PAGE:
A state law signed last week by Gov. Andrew M. Cuomo brings financial relief to East End towns looking to provide public water to areas affected by contaminated drinking wells.
The five East End towns can now use a portion of Community Preservation Fund money to pay for new water mains and to connect residents to public water systems. The fund, financed by a 2 percent tax on all real estate transfers, raised more than $90 million in the first 10 months of 2018. Twenty percent of the fund, which had traditionally gone to historic and open space preservation, can now be used for water quality initiatives following a 2017 voter-approved change.
Cuomo signed a bill sponsored by Assemb. Fred W. Thiele Jr. (I-Sag Harbor) and State Sen. Kenneth LaValle (R-Port Jefferson) on Dec. 28 allowing for the money to be used in areas where “drinking water has been contaminated by toxic chemicals, hazardous substances or emerging contaminates.”
“By utilizing CPF revenues to match state grants we can bring public water to contaminated neighborhoods right away,” Thiele said.
He said he sponsored the bill in response to contamination in Wainscott, where perfluorinated compounds (PFCs) have been detected in more than 200 private wells. Health effects associated with the chemicals include liver damage, decreased fertility, developmental delays in fetuses and children, and possibly cancer, according to the U.S. Environmental Protection Agency.
On the same day he signed the bill, Cuomo signed another allowing some East End property owners to borrow money from the fund for septic system upgrades and to repay it through their tax bills.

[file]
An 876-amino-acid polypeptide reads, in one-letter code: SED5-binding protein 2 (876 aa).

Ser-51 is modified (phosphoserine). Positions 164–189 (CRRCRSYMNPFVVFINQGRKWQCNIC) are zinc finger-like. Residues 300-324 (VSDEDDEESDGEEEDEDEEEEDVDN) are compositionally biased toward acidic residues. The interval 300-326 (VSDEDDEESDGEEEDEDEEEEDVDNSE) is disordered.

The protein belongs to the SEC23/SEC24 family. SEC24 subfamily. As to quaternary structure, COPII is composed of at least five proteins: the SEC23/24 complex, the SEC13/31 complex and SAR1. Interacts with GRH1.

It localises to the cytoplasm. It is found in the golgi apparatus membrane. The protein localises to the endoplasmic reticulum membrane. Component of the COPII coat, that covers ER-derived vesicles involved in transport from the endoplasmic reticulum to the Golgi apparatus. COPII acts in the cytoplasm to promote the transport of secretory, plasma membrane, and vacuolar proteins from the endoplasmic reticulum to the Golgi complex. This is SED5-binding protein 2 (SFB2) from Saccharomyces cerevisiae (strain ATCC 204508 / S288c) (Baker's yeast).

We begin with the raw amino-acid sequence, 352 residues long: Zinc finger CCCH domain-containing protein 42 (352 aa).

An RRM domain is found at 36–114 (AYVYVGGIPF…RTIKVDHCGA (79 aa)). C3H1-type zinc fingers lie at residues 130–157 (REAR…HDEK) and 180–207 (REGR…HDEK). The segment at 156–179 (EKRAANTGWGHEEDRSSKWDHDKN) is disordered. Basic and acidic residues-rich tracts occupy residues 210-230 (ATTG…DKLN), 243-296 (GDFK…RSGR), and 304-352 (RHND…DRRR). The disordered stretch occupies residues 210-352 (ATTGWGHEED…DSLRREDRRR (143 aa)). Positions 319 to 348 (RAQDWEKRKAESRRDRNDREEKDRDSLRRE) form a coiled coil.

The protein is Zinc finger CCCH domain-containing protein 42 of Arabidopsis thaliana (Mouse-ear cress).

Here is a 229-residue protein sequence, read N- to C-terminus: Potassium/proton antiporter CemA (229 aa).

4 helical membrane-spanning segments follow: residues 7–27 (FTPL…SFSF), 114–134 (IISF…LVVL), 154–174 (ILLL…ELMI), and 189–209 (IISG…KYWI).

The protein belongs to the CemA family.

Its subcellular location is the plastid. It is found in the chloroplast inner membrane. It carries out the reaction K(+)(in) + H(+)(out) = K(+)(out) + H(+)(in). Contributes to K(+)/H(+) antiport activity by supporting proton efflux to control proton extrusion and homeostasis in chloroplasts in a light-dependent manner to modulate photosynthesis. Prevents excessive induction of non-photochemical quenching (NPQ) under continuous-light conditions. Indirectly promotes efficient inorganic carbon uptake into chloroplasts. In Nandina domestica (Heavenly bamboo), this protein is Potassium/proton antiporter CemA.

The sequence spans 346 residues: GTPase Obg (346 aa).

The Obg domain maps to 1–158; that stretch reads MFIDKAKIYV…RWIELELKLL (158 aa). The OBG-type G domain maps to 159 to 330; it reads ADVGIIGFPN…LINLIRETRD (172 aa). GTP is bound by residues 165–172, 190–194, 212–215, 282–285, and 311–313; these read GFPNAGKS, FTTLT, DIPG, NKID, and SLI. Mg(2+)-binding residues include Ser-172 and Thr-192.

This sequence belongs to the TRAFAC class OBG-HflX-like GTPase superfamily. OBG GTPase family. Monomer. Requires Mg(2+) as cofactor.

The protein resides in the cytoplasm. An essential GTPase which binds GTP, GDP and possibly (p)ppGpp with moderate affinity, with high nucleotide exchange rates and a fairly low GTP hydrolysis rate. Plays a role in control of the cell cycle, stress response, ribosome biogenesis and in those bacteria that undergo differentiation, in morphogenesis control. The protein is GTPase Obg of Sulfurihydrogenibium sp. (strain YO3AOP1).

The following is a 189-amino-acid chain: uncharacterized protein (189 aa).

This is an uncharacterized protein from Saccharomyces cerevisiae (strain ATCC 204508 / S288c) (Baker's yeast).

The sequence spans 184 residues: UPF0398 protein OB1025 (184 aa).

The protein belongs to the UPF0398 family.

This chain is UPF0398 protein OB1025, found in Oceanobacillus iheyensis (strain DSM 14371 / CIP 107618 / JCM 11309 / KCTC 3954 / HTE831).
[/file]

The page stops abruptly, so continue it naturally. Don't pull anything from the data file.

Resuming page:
East Hampton Town and the Suffolk County Water Authority are nearing completion on 45,000 feet of new water mains, a project that is expected to cost a total $24 million. Public water, unlike private wells, is regularly monitored and must meet drinking water standards.
A $9.7 million state grant covered the bulk of the construction costs, but homeowners were responsible for financing their individual hookups.
East Hampton Town Supervisor Peter Van Scoyoc said the new law gives the town "greater flexibility in addressing water quality issues," although it is not clear if the town will reimburse homeowners who have already connected to the new mains. Using the money for that purpose would require town board approval, Van Scoyoc said.
Southampton Town Supervisor Jay Schneiderman said the town would likely soon designate fund money to extend public water in East Quogue, where PFCs have been detected in more than 40 wells. The money can also benefit homeowners who can connect to the existing mains but are deterred by connection costs, which add up to thousands of dollars.
“I think it’s great news,” Schneiderman said. “The resources are desperately needed to act expeditiously to get people safe, clean drinking water.”